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LeVeque Tower

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American Insurance Union Citadel
1927, C. Howard Crane; Keith Palace Theatre, Thomas W. Lamb; 2012–present renovation, Schooley Caldwell Associates. 50 W. Broad St.
  • (Photograph by Richard W. Burry - Volunteer Photography Group)
  • (Photograph by Richard W. Burry - Volunteer Photography Group)

The LeVeque Tower, originally the American Insurance Union Citadel (or AIU Citadel), was the most distinctive skyscraper in Columbus for nearly half a century, and it remains the most notable among the city’s tall buildings. It was so prominent in the early years of commercial aviation that pilots used it as a landmark, calling it an “aerial lighthouse.” Indeed, after the original section of Port Columbus airport opened in 1929, the deck of the Broad Street Bridge, just west of the building, was painted with a large arrow and the words “Port Columbus 5 miles” to direct pilots.

In 1894 Columbus attorney John L. Lentz helped establish the American Insurance Union. This organization provided insurance to some 175,000 members by 1927 and was located in a modest building called the AIU Temple on part of the site of the current building. In 1924 the group acquired the entire quarter-block for its new headquarters. The AIU Citadel (a name connoting more impregnability than “temple”) was intended as a major Midwestern landmark while also serving as a mixed-use skyscraper. Architect C. Howard Crane of Detroit delivered on this promise.

Crane conceived a bold plan for a tower at the southwest corner of the site, with eighteen-story flanking wings. The tower rises well above the wings and has three setbacks ornamented with massive sculptures. The main body of the tower is square, but at the second setback it becomes hexagonal and is topped by an open-air observation gallery. The entire exterior is clad in oak-bark glazed terra-cotta. Groundbreaking was on September 23, 1924, and the building was dedicated on September 21, 1927. At 555.5 feet tall, the AIU Citadel was supposed to exceed the height of the Washington Monument by one foot. When more accurate measurements were later made, the building proved to be only 7/8 of an inch taller—but taller nonetheless. It had forty-four floors of occupied space and cost $7.8 million. This was the first building in Ohio to employ a caisson foundation, and was the state’s tallest building until Cleveland’s Terminal Tower (708 feet) opened in 1930. Regardless of height, in massing and style it is the Columbus aspirant to such canonical eclectic and Art Deco towers as Chicago’s Tribune Tower (1925) and New York’s American Radiator Building (1924).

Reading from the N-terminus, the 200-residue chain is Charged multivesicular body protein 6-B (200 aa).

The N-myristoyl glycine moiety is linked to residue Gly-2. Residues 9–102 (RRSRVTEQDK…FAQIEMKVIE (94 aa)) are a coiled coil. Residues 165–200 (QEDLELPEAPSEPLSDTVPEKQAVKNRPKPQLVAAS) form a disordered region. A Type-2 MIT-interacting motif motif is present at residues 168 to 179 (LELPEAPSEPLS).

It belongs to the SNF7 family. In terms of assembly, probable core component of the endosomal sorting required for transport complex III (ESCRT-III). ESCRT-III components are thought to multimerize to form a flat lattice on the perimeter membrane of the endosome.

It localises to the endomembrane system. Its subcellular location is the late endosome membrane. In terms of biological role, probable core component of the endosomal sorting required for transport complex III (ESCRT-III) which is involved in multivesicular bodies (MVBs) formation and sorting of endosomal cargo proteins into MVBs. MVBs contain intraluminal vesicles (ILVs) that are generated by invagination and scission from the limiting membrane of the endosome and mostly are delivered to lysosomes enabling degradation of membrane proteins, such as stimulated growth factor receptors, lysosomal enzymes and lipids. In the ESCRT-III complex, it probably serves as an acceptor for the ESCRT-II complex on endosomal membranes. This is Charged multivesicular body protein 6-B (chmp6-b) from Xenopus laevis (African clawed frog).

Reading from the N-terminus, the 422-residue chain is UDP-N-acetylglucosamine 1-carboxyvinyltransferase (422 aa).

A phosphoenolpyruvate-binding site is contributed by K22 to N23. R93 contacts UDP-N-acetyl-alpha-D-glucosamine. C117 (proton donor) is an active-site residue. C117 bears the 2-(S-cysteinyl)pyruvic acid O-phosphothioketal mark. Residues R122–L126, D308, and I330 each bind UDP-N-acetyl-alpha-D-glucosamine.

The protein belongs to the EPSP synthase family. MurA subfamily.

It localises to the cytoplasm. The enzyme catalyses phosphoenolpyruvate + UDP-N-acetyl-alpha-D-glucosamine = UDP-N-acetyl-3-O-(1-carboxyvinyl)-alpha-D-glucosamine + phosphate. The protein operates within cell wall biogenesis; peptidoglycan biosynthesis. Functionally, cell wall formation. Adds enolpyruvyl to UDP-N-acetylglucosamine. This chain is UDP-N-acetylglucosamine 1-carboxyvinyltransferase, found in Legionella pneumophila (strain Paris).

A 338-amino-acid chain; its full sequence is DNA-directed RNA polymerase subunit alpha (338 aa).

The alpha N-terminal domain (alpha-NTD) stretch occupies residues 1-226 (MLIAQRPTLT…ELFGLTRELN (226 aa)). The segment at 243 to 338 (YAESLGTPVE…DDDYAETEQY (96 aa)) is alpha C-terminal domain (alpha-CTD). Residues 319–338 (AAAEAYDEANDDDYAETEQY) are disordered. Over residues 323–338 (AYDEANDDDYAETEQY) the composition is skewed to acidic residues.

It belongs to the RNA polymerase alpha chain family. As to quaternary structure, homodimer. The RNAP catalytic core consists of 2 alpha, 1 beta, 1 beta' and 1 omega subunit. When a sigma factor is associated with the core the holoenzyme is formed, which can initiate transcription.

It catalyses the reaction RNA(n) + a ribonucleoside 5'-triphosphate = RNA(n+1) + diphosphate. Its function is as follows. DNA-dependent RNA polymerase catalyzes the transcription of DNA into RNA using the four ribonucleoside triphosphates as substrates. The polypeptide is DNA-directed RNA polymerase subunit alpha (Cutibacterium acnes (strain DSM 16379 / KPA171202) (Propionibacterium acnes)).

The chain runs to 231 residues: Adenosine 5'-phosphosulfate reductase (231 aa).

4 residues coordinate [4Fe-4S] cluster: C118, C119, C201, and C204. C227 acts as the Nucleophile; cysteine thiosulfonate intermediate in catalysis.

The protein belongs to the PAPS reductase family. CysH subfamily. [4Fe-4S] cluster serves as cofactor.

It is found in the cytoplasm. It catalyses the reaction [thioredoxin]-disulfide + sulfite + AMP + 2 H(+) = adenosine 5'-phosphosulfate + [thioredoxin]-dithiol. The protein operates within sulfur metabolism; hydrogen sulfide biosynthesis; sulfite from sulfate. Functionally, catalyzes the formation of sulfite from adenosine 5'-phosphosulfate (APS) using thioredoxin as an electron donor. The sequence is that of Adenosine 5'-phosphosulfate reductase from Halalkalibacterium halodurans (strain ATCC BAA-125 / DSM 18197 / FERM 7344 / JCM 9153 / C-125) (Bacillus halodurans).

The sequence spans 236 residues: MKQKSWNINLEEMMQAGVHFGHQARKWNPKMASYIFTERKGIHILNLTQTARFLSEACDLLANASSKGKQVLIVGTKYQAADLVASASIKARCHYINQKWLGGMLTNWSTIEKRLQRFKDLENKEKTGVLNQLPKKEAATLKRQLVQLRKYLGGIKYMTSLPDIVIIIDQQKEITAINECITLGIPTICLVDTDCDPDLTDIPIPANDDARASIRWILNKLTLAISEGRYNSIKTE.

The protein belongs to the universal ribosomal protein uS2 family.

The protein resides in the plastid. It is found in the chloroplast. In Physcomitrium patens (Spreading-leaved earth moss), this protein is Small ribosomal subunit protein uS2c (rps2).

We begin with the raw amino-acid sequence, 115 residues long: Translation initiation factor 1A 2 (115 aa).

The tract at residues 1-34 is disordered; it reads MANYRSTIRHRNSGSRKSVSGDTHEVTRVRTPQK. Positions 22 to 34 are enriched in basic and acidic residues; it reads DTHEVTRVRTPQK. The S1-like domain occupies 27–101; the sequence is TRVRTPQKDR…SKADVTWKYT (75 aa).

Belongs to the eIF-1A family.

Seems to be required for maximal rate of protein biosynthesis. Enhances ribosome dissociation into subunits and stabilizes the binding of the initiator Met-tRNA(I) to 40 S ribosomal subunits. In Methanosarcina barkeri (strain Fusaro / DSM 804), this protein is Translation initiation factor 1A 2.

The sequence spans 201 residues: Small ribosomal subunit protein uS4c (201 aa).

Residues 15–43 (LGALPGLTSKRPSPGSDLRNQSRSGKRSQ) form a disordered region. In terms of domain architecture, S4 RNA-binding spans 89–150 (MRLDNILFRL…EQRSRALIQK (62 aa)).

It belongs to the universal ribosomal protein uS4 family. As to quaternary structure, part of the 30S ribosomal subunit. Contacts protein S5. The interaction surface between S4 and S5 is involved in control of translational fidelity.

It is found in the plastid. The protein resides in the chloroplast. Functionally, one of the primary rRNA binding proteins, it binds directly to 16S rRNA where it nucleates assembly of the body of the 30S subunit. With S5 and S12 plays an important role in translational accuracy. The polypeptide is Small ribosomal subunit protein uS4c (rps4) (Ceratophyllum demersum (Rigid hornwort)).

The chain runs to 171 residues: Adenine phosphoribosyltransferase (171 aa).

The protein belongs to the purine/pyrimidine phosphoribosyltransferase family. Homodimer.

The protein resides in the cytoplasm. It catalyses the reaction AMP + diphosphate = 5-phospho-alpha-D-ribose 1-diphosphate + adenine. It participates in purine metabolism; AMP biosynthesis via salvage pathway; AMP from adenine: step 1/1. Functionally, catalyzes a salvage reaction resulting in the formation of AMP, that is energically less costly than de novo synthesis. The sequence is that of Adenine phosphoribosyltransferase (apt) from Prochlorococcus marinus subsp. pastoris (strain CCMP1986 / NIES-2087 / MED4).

The AIU building itself actually is L-shaped, but the Keith Palace Theatre, today known simply as the Palace, occupies the northeast quadrant of the site and together they fill an entire quarter-block. The theater entrance is at street level at the building’s southeast corner; the tower and the theater have no physical connection above ground level. The tower portion of the building, from the nineteenth floor up, contained offices, and the entire low-rise section along Broad and Front streets originally contained six-hundred hotel rooms. These were an extension of the Deshler Hotel, which had been built just to the east in 1916. A second-story bridge over the intervening alley gave access to these rooms from the hotel and was known as the Venetian Bridge since its Italian Renaissance ornamentation imitates the Bridge of Sighs in Venice. The AIU building also contained the hotel’s Hall of Mirrors, an ornamented space whose decorative details are reminiscent of Versailles.

The story of John Lentz, the founding of the American Insurance Union, and the building of the Citadel is the classic American “boom-bust” tale of the 1920s. The cost of the building bankrupted the AIU, and by 1931 Lentz was dead and the fraternal insurance organization was out of business. Eventually the Citadel came into the hands of the LeVeque family of Columbus who maintained it as one of the city’s premier office buildings for many years. In the 1970s the original commercial storefronts on the south elevation were removed and the lobby was expanded to three stories in a modern style. The ornate original elevator lobby and elevator doors were not altered. Subsequently, the Palace Theatre was donated to the Columbus Association for the Performing Arts, which continues to operate it as a venue for performances and stage shows. Today, the LeVeque Tower is owned by a local development firm that has undertaken careful repair of the first several levels of the exterior terra-cotta and has renovated the 1970s lobby in a more compatible and sensitive design. Current plans include creation of office and hotel space in the low-rise portion of the building, including a restaurant in the Hall of Mirrors, and rental apartments in the tower.


Samuelson, Robert E., Pasquale C. Grado, Judith L. Kitchen, and Jeffrey T. Darbee. Architecture: Columbus. Columbus: Foundation of the Columbus Chapter of the American Institute of Architects, 1976.

Darbee, Jeffrey T. and Nancy A. Recchie. The AIA Guide to Columbus.Athens, Ohio: Ohio University Press, 2008.

Dupré, Judith. Skyscrapers: A History of the World's Most Extraordinary Buildings. New York: Black Dog and Leventhal Publishers, Inc., 2013.

Writing Credits

Jeffrey T. Darbee
Barbara Powers



  • 1924

  • 2012


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Jeffrey T. Darbee, "LeVeque Tower", [Columbus, Ohio], SAH Archipedia, eds. Gabrielle Esperdy and Karen Kingsley, Charlottesville: UVaP, 2012—,

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